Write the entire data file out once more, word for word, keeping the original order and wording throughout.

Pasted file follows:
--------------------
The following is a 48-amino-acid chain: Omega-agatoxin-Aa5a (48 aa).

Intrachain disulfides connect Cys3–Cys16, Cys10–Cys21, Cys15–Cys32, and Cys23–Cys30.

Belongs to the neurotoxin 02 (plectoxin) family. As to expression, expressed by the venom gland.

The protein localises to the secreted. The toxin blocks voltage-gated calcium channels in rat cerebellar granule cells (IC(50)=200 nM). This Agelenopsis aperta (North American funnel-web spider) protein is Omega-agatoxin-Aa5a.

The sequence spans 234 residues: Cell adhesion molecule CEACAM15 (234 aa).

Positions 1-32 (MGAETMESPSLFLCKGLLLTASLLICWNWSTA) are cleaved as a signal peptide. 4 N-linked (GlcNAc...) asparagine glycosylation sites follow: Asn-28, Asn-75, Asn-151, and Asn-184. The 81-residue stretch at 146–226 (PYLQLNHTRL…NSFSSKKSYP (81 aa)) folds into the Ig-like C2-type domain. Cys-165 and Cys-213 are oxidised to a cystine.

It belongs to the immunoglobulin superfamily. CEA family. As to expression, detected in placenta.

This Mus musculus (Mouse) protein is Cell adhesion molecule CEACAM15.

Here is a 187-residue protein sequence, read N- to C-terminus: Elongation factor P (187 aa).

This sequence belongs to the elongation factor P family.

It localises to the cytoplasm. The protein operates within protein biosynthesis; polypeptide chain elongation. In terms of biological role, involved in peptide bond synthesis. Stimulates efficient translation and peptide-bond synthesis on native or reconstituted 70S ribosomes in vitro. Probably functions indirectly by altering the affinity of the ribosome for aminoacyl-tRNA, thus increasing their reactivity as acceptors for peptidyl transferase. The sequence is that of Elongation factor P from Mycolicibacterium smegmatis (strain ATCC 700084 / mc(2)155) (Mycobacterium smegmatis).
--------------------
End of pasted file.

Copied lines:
The following is a 48-amino-acid chain: Omega-agatoxin-Aa5a (48 aa).

Intrachain disulfides connect Cys3–Cys16, Cys10–Cys21, Cys15–Cys32, and Cys23–Cys30.

Belongs to the neurotoxin 02 (plectoxin) family. As to expression, expressed by the venom gland.

The protein localises to the secreted. The toxin blocks voltage-gated calcium channels in rat cerebellar granule cells (IC(50)=200 nM). This Agelenopsis aperta (North American funnel-web spider) protein is Omega-agatoxin-Aa5a.

The sequence spans 234 residues: Cell adhesion molecule CEACAM15 (234 aa).

Positions 1-32 (MGAETMESPSLFLCKGLLLTASLLICWNWSTA) are cleaved as a signal peptide. 4 N-linked (GlcNAc...) asparagine glycosylation sites follow: Asn-28, Asn-75, Asn-151, and Asn-184. The 81-residue stretch at 146–226 (PYLQLNHTRL…NSFSSKKSYP (81 aa)) folds into the Ig-like C2-type domain. Cys-165 and Cys-213 are oxidised to a cystine.

It belongs to the immunoglobulin superfamily. CEA family. As to expression, detected in placenta.

This Mus musculus (Mouse) protein is Cell adhesion molecule CEACAM15.

Here is a 187-residue protein sequence, read N- to C-terminus: Elongation factor P (187 aa).

This sequence belongs to the elongation factor P family.

It localises to the cytoplasm. The protein operates within protein biosynthesis; polypeptide chain elongation. In terms of biological role, involved in peptide bond synthesis. Stimulates efficient translation and peptide-bond synthesis on native or reconstituted 70S ribosomes in vitro. Probably functions indirectly by altering the affinity of the ribosome for aminoacyl-tRNA, thus increasing their reactivity as acceptors for peptidyl transferase. The sequence is that of Elongation factor P from Mycolicibacterium smegmatis (strain ATCC 700084 / mc(2)155) (Mycobacterium smegmatis).